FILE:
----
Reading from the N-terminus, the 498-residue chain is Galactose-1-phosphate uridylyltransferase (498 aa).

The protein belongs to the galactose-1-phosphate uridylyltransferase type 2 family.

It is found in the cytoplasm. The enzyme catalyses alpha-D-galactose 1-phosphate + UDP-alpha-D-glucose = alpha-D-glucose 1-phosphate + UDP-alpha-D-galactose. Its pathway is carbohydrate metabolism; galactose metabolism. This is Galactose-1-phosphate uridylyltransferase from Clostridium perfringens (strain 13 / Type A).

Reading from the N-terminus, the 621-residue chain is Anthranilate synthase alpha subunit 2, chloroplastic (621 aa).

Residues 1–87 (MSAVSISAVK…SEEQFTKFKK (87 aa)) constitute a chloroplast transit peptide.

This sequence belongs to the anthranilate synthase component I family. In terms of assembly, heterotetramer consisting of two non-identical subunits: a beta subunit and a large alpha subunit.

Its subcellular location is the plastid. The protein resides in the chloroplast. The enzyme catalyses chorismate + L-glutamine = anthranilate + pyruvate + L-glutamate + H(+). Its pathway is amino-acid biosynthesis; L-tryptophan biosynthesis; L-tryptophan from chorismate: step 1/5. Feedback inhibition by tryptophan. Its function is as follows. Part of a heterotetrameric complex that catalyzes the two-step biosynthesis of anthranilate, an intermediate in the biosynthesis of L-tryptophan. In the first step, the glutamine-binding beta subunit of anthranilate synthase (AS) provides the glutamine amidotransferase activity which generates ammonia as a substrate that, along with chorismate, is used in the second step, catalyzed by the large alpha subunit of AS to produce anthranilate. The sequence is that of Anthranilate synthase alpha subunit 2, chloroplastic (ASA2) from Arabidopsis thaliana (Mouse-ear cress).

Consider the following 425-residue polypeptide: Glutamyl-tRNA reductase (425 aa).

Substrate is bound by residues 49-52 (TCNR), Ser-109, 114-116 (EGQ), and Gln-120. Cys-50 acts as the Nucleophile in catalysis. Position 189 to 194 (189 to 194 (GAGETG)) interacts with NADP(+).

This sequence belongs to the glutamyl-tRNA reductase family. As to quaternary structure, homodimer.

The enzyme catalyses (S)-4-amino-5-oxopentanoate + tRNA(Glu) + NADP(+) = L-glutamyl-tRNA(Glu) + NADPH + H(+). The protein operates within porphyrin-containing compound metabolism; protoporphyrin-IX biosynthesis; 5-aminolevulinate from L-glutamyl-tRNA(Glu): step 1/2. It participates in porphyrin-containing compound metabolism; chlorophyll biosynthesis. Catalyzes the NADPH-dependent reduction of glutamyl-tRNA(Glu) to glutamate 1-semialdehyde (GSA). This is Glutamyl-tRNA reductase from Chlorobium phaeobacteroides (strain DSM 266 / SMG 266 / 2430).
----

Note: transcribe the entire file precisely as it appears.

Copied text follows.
Reading from the N-terminus, the 498-residue chain is Galactose-1-phosphate uridylyltransferase (498 aa).

The protein belongs to the galactose-1-phosphate uridylyltransferase type 2 family.

It is found in the cytoplasm. The enzyme catalyses alpha-D-galactose 1-phosphate + UDP-alpha-D-glucose = alpha-D-glucose 1-phosphate + UDP-alpha-D-galactose. Its pathway is carbohydrate metabolism; galactose metabolism. This is Galactose-1-phosphate uridylyltransferase from Clostridium perfringens (strain 13 / Type A).

Reading from the N-terminus, the 621-residue chain is Anthranilate synthase alpha subunit 2, chloroplastic (621 aa).

Residues 1–87 (MSAVSISAVK…SEEQFTKFKK (87 aa)) constitute a chloroplast transit peptide.

This sequence belongs to the anthranilate synthase component I family. In terms of assembly, heterotetramer consisting of two non-identical subunits: a beta subunit and a large alpha subunit.

Its subcellular location is the plastid. The protein resides in the chloroplast. The enzyme catalyses chorismate + L-glutamine = anthranilate + pyruvate + L-glutamate + H(+). Its pathway is amino-acid biosynthesis; L-tryptophan biosynthesis; L-tryptophan from chorismate: step 1/5. Feedback inhibition by tryptophan. Its function is as follows. Part of a heterotetrameric complex that catalyzes the two-step biosynthesis of anthranilate, an intermediate in the biosynthesis of L-tryptophan. In the first step, the glutamine-binding beta subunit of anthranilate synthase (AS) provides the glutamine amidotransferase activity which generates ammonia as a substrate that, along with chorismate, is used in the second step, catalyzed by the large alpha subunit of AS to produce anthranilate. The sequence is that of Anthranilate synthase alpha subunit 2, chloroplastic (ASA2) from Arabidopsis thaliana (Mouse-ear cress).

Consider the following 425-residue polypeptide: Glutamyl-tRNA reductase (425 aa).

Substrate is bound by residues 49-52 (TCNR), Ser-109, 114-116 (EGQ), and Gln-120. Cys-50 acts as the Nucleophile in catalysis. Position 189 to 194 (189 to 194 (GAGETG)) interacts with NADP(+).

This sequence belongs to the glutamyl-tRNA reductase family. As to quaternary structure, homodimer.

The enzyme catalyses (S)-4-amino-5-oxopentanoate + tRNA(Glu) + NADP(+) = L-glutamyl-tRNA(Glu) + NADPH + H(+). The protein operates within porphyrin-containing compound metabolism; protoporphyrin-IX biosynthesis; 5-aminolevulinate from L-glutamyl-tRNA(Glu): step 1/2. It participates in porphyrin-containing compound metabolism; chlorophyll biosynthesis. Catalyzes the NADPH-dependent reduction of glutamyl-tRNA(Glu) to glutamate 1-semialdehyde (GSA). This is Glutamyl-tRNA reductase from Chlorobium phaeobacteroides (strain DSM 266 / SMG 266 / 2430).